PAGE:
Sydney to the Max

Sydney to the Max Season 3 Promises Plenty of Growing Pains

By Zach Johnson

The times, they are a-changin’!

The fan-favorite daughter-father comedy Sydney to the Max returns for its third season starting this Friday, March 19, at 8:25 p.m. ET/PT on Disney Channel and DisneyNOW. It will continue to follow the adventures of Sydney (Ruth Righi), who lives in Portland, Oregon, with her dad, Max (Ian Reed Kesler), and her grandmother, Judy (Caroline Rhea). As Sydney navigates becoming a teenager alongside her best friend, Olive (Ava Kolker), flashbacks to the ’90s show a young Max (Jackson Dollinger) and his best friend, Leo (Christian J. Simon), experiencing similar growing pains, mirroring Sydney and Olive’s lives. Season three promises plenty of hilarious high jinks, while also tackling challenging and relevant topics, like cultural identity and divorce, as well as the impact of microaggressions.

The first new episode will find Sydney entering eighth grade and remodeling her bedroom to fit her new, artsy persona. Max, meanwhile, struggles with being the shortest kid in class. Ahead of the eagerly awaited season premiere, D23: The Official Disney Fan Club spoke with Righi, Kolker, Dollinger, and Simon about what else to expect as the season continues.

Sydney to the Max

Righi began by acknowledging that the young cast has “changed a lot” since Sydney to the Max premiered in 2019. “I think we’ve grown together,” she explained. “Everybody’s changed in some way or another. I’ve definitely changed a lot since the pilot. We’re sort of coming into our own and figuring out our place in the world, just like our characters are doing this season.” To that point, Kolker added, “I am a very different person than I was in the first season. In the pilot, I was only 11—and now I’m 14. I feel like in the last couple of years, we have all sort of discovered ourselves and gotten to know ourselves a little better.”

Now that Sydney and Olive are in eighth grade, they inevitably get into countless “sticky situations,” said Righi. “They learn a lot from them. They deal with some really important, heavy stuff that a lot of people deal with.” No matter what curveballs are thrown their way, the girls’ friendship is their saving grace. “What’s so great about them is that they’re such true friends,” Righi said. “They’re there for each other through every crazy and tough time.”

Meanwhile, Simon revealed Max and Leo will experience their own share of “ups and downs.” While they may not always see eye to eye, they always keep each other in check. “Max struggles with being more responsible,” Dollinger said. “He’s a little immature, but he starting—with Leo’s help—to grow up a little bit and take responsibility for his actions.”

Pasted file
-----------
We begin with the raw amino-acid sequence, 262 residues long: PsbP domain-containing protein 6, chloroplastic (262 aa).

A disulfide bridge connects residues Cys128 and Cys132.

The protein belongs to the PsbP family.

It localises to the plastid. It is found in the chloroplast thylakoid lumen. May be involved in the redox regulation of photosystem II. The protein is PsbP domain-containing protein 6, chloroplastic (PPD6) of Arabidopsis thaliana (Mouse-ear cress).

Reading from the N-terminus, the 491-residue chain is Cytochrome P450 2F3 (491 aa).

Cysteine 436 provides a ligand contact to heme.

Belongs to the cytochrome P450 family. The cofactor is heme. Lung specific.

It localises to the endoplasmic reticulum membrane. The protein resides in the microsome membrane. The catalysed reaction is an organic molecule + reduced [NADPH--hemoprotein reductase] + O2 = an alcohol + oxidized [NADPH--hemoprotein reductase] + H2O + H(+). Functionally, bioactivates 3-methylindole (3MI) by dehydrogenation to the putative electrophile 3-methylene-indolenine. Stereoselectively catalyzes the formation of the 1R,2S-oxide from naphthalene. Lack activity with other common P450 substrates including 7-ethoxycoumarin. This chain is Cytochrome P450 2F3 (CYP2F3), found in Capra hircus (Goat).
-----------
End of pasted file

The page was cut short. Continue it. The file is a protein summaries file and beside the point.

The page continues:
Sydney to the Max

Things only get more complicated when Leo’s cousin, Alisha (Cassidey Fralin), returns to the mix—and Max develops a crush on her. “You’ll see Leo, especially, trying to balance family and friendship,” said Simon. However, Dollinger added, Max must also figure out how to “make time for his crush and keep her happy while making time for his best friend.”

In its first two seasons, Sydney to the Max didn’t shy away from tackling relatable topics, telling heartfelt, honest, and humorous stories about real things, from feminist protests to the awkward transition into young adulthood.  And its third season is no exception. The effects of microaggressions, for example, will be explored in an upcoming episode, and it “does a really good job of showing kids and explaining to viewers what a microaggression is,” Simon explained. “The episode also teaches kids to stand up for themselves. Sometimes, people will make it seem like just because you’re a kid, you can’t use your voice. But everybody has a voice, and you have to use it—especially when it comes to something like this.” Through this episode, Righi said she hopes fans realize “that there’s a place for you to speak up, that your feelings are real.”

Meanwhile, another episode will deal with divorce. “It’s going to be a really great one for kids all over the world,” predicted Dollinger. Kolker called it a “very important subject,” adding, “It’s really cool we get to portray that, to make sure kids know they’re not alone.”

The third season of Sydney to the Max is proof that the more things change, the more they stay the same. So, Righi said, “There’s something everyone can take from it—young or old.”

The first two seasons of Sydney to the Max are now streaming on Disney+.